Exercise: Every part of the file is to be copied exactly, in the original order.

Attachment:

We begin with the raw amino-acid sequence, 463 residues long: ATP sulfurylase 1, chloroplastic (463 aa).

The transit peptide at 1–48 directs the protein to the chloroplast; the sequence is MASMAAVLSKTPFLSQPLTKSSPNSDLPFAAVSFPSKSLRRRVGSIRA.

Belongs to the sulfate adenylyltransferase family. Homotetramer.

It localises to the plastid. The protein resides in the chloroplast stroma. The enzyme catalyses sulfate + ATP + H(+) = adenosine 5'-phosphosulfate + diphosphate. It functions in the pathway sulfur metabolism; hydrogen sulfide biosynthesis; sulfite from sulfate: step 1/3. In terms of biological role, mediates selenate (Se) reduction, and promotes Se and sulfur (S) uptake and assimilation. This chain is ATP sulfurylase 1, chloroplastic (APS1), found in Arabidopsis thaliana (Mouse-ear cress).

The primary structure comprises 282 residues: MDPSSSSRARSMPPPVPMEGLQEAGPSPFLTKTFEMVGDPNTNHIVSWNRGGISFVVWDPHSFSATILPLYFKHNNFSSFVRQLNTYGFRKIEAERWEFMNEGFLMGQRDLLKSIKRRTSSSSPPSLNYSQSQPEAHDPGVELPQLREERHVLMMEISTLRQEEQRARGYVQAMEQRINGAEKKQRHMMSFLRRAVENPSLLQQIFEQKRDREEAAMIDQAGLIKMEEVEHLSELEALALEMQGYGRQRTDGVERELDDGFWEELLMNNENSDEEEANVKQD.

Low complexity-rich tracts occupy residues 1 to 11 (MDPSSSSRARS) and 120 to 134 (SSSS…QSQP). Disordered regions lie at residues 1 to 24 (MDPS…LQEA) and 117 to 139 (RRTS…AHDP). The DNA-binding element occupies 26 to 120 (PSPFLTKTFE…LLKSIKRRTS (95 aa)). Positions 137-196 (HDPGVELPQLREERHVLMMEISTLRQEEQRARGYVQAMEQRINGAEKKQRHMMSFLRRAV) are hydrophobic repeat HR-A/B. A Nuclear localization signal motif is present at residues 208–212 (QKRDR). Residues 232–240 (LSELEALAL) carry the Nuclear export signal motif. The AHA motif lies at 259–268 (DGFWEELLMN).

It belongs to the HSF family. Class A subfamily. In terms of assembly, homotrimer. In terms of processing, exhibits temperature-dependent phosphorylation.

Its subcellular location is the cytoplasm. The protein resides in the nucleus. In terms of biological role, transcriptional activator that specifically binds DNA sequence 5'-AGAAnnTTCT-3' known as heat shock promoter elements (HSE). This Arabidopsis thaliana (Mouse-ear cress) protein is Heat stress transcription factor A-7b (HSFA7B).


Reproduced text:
We begin with the raw amino-acid sequence, 463 residues long: ATP sulfurylase 1, chloroplastic (463 aa).

The transit peptide at 1–48 directs the protein to the chloroplast; the sequence is MASMAAVLSKTPFLSQPLTKSSPNSDLPFAAVSFPSKSLRRRVGSIRA.

Belongs to the sulfate adenylyltransferase family. Homotetramer.

It localises to the plastid. The protein resides in the chloroplast stroma. The enzyme catalyses sulfate + ATP + H(+) = adenosine 5'-phosphosulfate + diphosphate. It functions in the pathway sulfur metabolism; hydrogen sulfide biosynthesis; sulfite from sulfate: step 1/3. In terms of biological role, mediates selenate (Se) reduction, and promotes Se and sulfur (S) uptake and assimilation. This chain is ATP sulfurylase 1, chloroplastic (APS1), found in Arabidopsis thaliana (Mouse-ear cress).

The primary structure comprises 282 residues: MDPSSSSRARSMPPPVPMEGLQEAGPSPFLTKTFEMVGDPNTNHIVSWNRGGISFVVWDPHSFSATILPLYFKHNNFSSFVRQLNTYGFRKIEAERWEFMNEGFLMGQRDLLKSIKRRTSSSSPPSLNYSQSQPEAHDPGVELPQLREERHVLMMEISTLRQEEQRARGYVQAMEQRINGAEKKQRHMMSFLRRAVENPSLLQQIFEQKRDREEAAMIDQAGLIKMEEVEHLSELEALALEMQGYGRQRTDGVERELDDGFWEELLMNNENSDEEEANVKQD.

Low complexity-rich tracts occupy residues 1 to 11 (MDPSSSSRARS) and 120 to 134 (SSSS…QSQP). Disordered regions lie at residues 1 to 24 (MDPS…LQEA) and 117 to 139 (RRTS…AHDP). The DNA-binding element occupies 26 to 120 (PSPFLTKTFE…LLKSIKRRTS (95 aa)). Positions 137-196 (HDPGVELPQLREERHVLMMEISTLRQEEQRARGYVQAMEQRINGAEKKQRHMMSFLRRAV) are hydrophobic repeat HR-A/B. A Nuclear localization signal motif is present at residues 208–212 (QKRDR). Residues 232–240 (LSELEALAL) carry the Nuclear export signal motif. The AHA motif lies at 259–268 (DGFWEELLMN).

It belongs to the HSF family. Class A subfamily. In terms of assembly, homotrimer. In terms of processing, exhibits temperature-dependent phosphorylation.

Its subcellular location is the cytoplasm. The protein resides in the nucleus. In terms of biological role, transcriptional activator that specifically binds DNA sequence 5'-AGAAnnTTCT-3' known as heat shock promoter elements (HSE). This Arabidopsis thaliana (Mouse-ear cress) protein is Heat stress transcription factor A-7b (HSFA7B).